Shannon here: Lynne Basham Tagawa shares insight in American Colonial Recipes, along with a romantic excerpt from her Historical Romance, The Heart of Courage. Comment or answer the question in this post to enter the drawing for a print copy, U.S. only. Deadline: May 7th, 11:59 pm central time. Here’s Lynne:
American Colonial Recipes by Lynne Tagawa
The characters in my historical fiction enjoy a lot of foods we wouldn’t recognize today.
Or maybe we would.
For example, they drank “switchel” after a long afternoon in the fields. It’s like Gatorade, made with a sweetener (usually molasses) and a source of electrolytes (apple cider vinegar). They threw in a little ginger for flavor. There are recipes online even today (see below).
Cornbread is another favorite we’d recognize, though when traveling the recipe was reduced to cornmeal and water. I know, sounds terrible. “Johnnycake” or “journeycake” was probably rock hard.
Jerky is still a favorite today. There’s even a specialty bar that touts itself as a newfangled pemmican, the traveling food of the Native Americans that combined meat, fat, and berries. My Native American characters ate this in one scene of The Heart of Courage.
Pie and cake will never go out of style, and my character Susanna Russell in Courage helps her baby sister eat currant cake without making too much of a mess. (Ha!) Red and black currants are relatives of gooseberries and all of them found their way into colonial era recipes.
American Cookery by Amelia Simmons contains this recipe:
Stew and strain the apples, to every three pints, grate the peal of a fresh lemon, add cinnamon, mace, rose-water, and sugar to your taste—and bake in paste No. 3.
Every species of fruit such as peas, plums, raspberries, blackberries may be only sweetened, without spices—and baked in paste No. 3.
What is “paste No. 3”? I have no idea. Some kind of pastry dough, undoubtedly, that her readers were familiar with. But otherwise, it sounds familiar. Cinnamon and lemon are still used in apple pie.
Here’s a recipe for switchel, taken from Townsends, which sells historical clothing:
Start with a half gallon of drinking water. Add half a cup of unsulfured molasses, a quarter cup of apple-cider vinegar, and a heaping tablespoon of powdered ginger. Stir very well.
Substitutions: you can replace the molasses with maple syrup. Tweak the sweetener and vinegar amounts to taste.
Finally, there were treats we would call ethnic. Only the Dutch made cookies, but their popularity caused them to spread. Meat pies were common in that day, but there were ethnic variations. My characters enjoy “bridies,” a Scottish hand-held meat-filled pie, much like a Cornish pastie or Italian calzone. That’s because many of the inhabitants of the Shenandoah Valley were “Scots-Irish.”
Excerpt from The Heart of Courage:
He smiled. The Russells generally served good food, especially on the Sabbath. “Thank ye kindly.”
They strolled in the direction of the Russells’ wagon.
“What did ye think of the sermon?” he asked.
“Prophet, priest, and king? I am still thinking on the subheads. Da will ask, he always does. Tonight, or tomorrow evening.”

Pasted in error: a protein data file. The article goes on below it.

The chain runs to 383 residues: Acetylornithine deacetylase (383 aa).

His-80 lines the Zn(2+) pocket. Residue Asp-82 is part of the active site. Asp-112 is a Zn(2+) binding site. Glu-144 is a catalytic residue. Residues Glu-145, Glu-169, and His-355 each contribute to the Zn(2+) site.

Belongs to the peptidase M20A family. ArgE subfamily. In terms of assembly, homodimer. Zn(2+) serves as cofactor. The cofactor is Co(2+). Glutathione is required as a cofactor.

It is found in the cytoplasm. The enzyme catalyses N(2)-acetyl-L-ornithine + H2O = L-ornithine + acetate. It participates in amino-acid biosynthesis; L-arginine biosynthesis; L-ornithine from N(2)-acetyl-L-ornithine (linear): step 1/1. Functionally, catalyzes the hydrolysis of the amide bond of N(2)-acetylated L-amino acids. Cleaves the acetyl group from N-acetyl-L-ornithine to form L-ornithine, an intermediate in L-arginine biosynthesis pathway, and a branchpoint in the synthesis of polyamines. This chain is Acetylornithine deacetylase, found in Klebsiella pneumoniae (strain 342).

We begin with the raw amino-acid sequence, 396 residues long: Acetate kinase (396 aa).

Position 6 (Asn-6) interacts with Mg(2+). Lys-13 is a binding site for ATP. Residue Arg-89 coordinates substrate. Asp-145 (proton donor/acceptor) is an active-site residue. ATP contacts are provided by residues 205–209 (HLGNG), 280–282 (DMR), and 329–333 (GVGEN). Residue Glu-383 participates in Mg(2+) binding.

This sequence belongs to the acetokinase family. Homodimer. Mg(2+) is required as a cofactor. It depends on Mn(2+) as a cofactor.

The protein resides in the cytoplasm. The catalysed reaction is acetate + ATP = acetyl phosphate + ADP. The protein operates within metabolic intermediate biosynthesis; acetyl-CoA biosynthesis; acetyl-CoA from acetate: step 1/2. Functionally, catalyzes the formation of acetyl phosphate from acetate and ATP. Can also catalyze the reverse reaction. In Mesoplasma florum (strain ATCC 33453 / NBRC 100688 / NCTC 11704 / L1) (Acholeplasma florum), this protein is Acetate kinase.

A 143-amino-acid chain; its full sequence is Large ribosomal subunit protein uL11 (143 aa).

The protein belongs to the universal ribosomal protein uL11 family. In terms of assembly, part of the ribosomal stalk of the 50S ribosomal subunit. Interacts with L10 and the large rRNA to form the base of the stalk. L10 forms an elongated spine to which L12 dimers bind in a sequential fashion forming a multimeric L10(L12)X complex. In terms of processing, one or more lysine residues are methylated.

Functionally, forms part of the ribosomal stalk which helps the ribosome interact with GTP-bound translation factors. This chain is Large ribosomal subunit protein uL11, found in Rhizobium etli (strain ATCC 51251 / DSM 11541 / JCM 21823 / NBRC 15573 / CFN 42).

James suspected few lasses were instructed quite as well as Susanna. “Is it terribly tedious to remember them all?”
She chuckled. “Why, how can I admit such a thing to you, the minister’s lad?”
The minister’s lad. His nickname. He was grateful she even spoke to him. Most lasses didn’t. They did have eyes for William Preston. “I’ll tell ye a secret. Sometimes Mr. Craig tears his hair out composing the thing.”
They arrived at the wagon where Agnes May bustled about.
“Here, lad.” Mrs. May piled fried pork, buttered bread, and a small Scottish meat pie on his plate. “Blackberry jam?” She didn’t wait for an answer but slathered it on his bread.
About Lynne: Lynne Tagawa is a mom and best of all, grandma to five. She and her husband live in Texas. She’s currently working on book 3 in the series, set during the American Revolution.
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About the book – The Heart of Courage:
No one would understand. But he had to obey his conscience.
It’s 1753, and troubling news comes to Russell’s Ridge . . .
Susanna Russell longs to escape her valley home. When war breaks out, she gets her wish to study in fabulous Williamsburg. But she realizes she’s lost something important along the way.
James Paxton is studying for the ministry. But when violence threatens the valley, his path becomes clouded. What is God’s will for his life? The answer is alarming—and impossible.
Red Hawk spies white surveyors near his home, a harbinger of trouble to come. Shawnee chiefs go to Philadelphia to treat for peace, but the unthinkable happens, and Red Hawk loses all he once held dear. Then he has a strange dream. What can it mean?
The Heart of Courage: A Novel of the French and Indian War is book 2 of the Russells series.
Can’t wait for the drawing? Worried you won’t win? Interested in Lynne’s other titles?
Question for Readers: What is your favorite food with roots in the past?
Come back April 29th for Donna Schlachter!